Company Pays $1.9M to Settle Racial Discrimination Case in Texas

March 13, 2008

An aviation fueling company with headquarters in New York has agreed to pay nearly $1.9 million to black and Hispanic workers at the Dallas-Fort Worth International Airport who said they were taunted with hangman’s nooses, racist cartoons and other racial slurs.

Allied Aviation Services Inc. did not admit wrongdoing, but it settled a lawsuit before it could go to trial in June.

The settlement announced March 11 will be paid to 15 current and former employees who worked at Allied’s fueling station at DFW.

“This is a company that failed to recognize the red flags,” said Suzanne Anderson, an attorney for the U.S. Equal Employment Opportunity Commission, which joined private attorneys in filing the lawsuit. “If you see a noose, you should react.”

Black employees said whites forced them to ride in the back of company shuttle buses and someone scrawled a slur on a tile in the men’s room. A Hispanic worker charged that his boss displayed a racially insulting cartoon about the worker.

One of the former workers, Eric Mitchel, called the treatment of minorities “a modern-day lynching.”

“We have endured a lot,” he said. “We feel very good that we’ve been vindicated.”

Although the lawsuit focused on DFW workers, lawyers said they received similar complaints from Allied workers at John F. Kennedy International, LaGuardia and Newark (N.J.) Liberty International airports.

Officials at Allied’s headquarters in New York did not return calls for comment. A woman in the office at DFW Airport said no one there could talk to the press. The company operates at more than 20 airports around the country, fueling aircraft operated by American Airlines and other major carriers.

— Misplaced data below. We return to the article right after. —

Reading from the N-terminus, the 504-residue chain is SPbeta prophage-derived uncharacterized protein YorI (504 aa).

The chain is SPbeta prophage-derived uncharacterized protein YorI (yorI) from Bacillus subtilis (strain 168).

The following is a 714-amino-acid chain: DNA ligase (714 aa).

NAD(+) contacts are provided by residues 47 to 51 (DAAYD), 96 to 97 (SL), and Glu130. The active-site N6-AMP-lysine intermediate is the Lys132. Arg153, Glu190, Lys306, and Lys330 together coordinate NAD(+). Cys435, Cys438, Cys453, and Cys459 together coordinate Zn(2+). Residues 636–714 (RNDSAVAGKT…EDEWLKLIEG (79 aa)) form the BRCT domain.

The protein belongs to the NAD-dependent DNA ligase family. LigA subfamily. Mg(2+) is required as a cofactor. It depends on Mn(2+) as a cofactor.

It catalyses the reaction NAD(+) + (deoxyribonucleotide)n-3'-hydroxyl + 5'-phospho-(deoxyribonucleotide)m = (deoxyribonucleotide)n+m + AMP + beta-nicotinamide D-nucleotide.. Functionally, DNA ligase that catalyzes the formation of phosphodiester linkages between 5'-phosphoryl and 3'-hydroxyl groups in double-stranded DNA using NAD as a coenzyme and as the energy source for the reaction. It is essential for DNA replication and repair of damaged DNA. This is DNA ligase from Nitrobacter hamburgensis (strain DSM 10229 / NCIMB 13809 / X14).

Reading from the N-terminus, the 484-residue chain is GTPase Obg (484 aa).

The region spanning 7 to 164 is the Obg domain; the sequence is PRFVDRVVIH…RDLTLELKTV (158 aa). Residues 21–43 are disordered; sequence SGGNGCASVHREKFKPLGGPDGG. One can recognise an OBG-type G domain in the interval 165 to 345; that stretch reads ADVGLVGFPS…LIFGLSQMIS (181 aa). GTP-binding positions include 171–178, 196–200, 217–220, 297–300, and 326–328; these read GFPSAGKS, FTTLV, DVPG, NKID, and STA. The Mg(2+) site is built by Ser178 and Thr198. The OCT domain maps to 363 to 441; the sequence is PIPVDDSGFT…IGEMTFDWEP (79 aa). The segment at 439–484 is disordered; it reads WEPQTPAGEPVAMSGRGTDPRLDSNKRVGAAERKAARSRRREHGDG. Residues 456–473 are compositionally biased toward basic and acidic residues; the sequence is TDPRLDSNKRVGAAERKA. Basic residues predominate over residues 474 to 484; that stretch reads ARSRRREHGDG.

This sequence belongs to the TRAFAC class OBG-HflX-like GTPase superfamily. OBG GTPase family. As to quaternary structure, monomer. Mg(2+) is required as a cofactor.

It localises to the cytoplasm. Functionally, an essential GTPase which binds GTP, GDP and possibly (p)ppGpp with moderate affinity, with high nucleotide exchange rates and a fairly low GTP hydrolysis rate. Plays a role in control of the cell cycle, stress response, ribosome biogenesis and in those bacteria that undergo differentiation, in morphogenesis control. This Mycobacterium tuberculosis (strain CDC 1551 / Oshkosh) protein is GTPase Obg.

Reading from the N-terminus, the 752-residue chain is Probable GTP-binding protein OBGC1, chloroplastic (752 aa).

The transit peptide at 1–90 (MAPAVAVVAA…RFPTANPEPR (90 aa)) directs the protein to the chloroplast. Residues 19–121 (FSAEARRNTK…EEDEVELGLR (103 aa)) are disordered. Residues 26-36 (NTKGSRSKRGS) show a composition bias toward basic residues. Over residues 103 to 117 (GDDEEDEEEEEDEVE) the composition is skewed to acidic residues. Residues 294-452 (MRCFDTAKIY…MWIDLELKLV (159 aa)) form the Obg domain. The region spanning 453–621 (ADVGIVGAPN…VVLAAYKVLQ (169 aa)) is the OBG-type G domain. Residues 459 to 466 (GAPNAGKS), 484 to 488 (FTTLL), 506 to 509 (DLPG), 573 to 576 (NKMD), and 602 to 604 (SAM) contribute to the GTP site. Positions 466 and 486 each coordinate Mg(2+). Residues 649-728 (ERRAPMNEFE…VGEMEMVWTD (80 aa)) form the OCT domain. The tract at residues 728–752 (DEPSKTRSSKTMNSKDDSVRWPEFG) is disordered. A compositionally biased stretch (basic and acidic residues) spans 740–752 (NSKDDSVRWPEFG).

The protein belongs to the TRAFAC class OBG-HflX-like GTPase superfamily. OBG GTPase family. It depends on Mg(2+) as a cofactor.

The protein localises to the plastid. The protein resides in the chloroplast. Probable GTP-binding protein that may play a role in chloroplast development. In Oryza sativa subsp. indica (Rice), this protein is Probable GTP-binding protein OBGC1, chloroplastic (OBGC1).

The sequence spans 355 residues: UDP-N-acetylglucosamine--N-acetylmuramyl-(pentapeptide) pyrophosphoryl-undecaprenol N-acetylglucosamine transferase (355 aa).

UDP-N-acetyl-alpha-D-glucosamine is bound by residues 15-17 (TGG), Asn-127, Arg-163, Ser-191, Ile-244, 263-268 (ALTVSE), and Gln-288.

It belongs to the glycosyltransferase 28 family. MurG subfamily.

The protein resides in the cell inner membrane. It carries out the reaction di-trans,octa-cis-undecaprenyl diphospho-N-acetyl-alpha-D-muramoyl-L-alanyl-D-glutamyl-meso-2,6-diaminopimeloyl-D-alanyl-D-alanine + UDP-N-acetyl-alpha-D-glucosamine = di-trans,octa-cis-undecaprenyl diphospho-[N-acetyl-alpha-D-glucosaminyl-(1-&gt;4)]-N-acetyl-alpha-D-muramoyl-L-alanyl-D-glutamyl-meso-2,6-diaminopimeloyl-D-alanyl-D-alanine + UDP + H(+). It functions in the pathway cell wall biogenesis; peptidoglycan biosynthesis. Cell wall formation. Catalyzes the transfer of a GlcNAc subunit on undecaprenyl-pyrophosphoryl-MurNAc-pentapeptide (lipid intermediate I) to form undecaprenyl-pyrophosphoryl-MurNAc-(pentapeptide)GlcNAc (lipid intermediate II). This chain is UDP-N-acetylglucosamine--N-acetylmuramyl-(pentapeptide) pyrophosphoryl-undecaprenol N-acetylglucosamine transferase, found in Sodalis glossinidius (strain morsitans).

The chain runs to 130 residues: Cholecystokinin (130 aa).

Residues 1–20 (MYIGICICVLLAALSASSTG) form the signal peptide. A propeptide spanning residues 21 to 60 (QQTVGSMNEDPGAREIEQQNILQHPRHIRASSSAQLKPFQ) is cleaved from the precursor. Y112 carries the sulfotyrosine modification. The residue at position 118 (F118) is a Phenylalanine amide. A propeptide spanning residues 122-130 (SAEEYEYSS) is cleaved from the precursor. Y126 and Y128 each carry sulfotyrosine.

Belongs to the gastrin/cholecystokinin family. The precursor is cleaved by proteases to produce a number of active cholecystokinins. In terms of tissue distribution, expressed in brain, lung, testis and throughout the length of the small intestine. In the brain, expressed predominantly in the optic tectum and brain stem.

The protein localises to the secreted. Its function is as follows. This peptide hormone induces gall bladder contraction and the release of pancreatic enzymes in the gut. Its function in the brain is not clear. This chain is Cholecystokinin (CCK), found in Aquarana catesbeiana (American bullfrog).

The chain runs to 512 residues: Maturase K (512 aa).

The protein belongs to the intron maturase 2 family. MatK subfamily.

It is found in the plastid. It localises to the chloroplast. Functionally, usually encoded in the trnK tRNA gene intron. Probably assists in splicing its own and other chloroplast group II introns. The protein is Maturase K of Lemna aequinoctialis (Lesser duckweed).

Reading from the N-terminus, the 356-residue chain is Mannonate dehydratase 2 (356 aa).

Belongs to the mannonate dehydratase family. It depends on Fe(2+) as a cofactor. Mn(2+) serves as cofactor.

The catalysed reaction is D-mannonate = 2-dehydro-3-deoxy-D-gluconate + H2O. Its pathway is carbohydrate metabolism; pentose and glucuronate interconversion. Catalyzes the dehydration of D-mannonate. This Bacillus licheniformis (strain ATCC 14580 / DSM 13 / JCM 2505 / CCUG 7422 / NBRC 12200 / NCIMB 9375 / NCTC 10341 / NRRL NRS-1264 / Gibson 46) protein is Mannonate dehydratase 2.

Mitchel was among the first workers to complain, calling in DFW Airport police after he found a “hit list” and the names of five black employees scratched into a bathroom tile. He eventually quit his job as a maintenance supervisor and went into property management.

Francisco Ochoa told the EEOC that a manager kept under glass on his desk an offensive cartoon of a bound and blindfolded man representing Ochoa sitting in a small room. A caption read, “The Mexican gas chamber.”

Ochoa died of cancer last year. His widow, Diana, fought to hold back her emotions Tuesday as she described how her husband, afraid the taunting would escalate into violence, kept a baseball bat in the hallway of their home.

“My husband was a good Christian man, an ex-Marine,” she said. “He wasn’t afraid of anything except when he worked at Allied. He was afraid for his life and for his family.”

Carl Gaines said epithets aimed at him appeared on fuel tanks and the bathroom wall. Getting through the work day at Allied could be tough, he said.

“You didn’t know who might like you, who might not. Nothing was said personally to my face, it was all behind my back,” Gaines said. He believes he was denied a promotion because he joined the lawsuit, and he now works at an insurance company.

Anderson, the EEOC attorney, said Allied was the largest settlement of a race-based case ever in the agency’s Dallas office, which covers most of Texas and southern New Mexico.

Anderson said racial harassment cases have doubled over the past two decades.

The settlement will require Allied to conduct annual diversity training for all employees around the country for three years. The company will also be required to file quarterly reports with the EEOC listing any complaints of discrimination or retaliation.

The Allied case was unusual in that management acquiesced in the offensive behavior, Anderson said. High-ranking executives were aware of the allegations but did nothing about them until the lawsuit was filed, she said.

Eventually, the No. 2 official at the DFW fueling station was fired – he considered himself the scapegoat – and his supervisor quit, the workers’ lawyers said.

Six of the 15 workers getting the settlement are still at Allied, but Mitchel said he couldn’t go back.

“The job was fun,” he said, adding, “I don’t want to be around the same individuals who were there. The cancer, I think, is still there.”

Was this article valuable?

Here are more articles you may enjoy.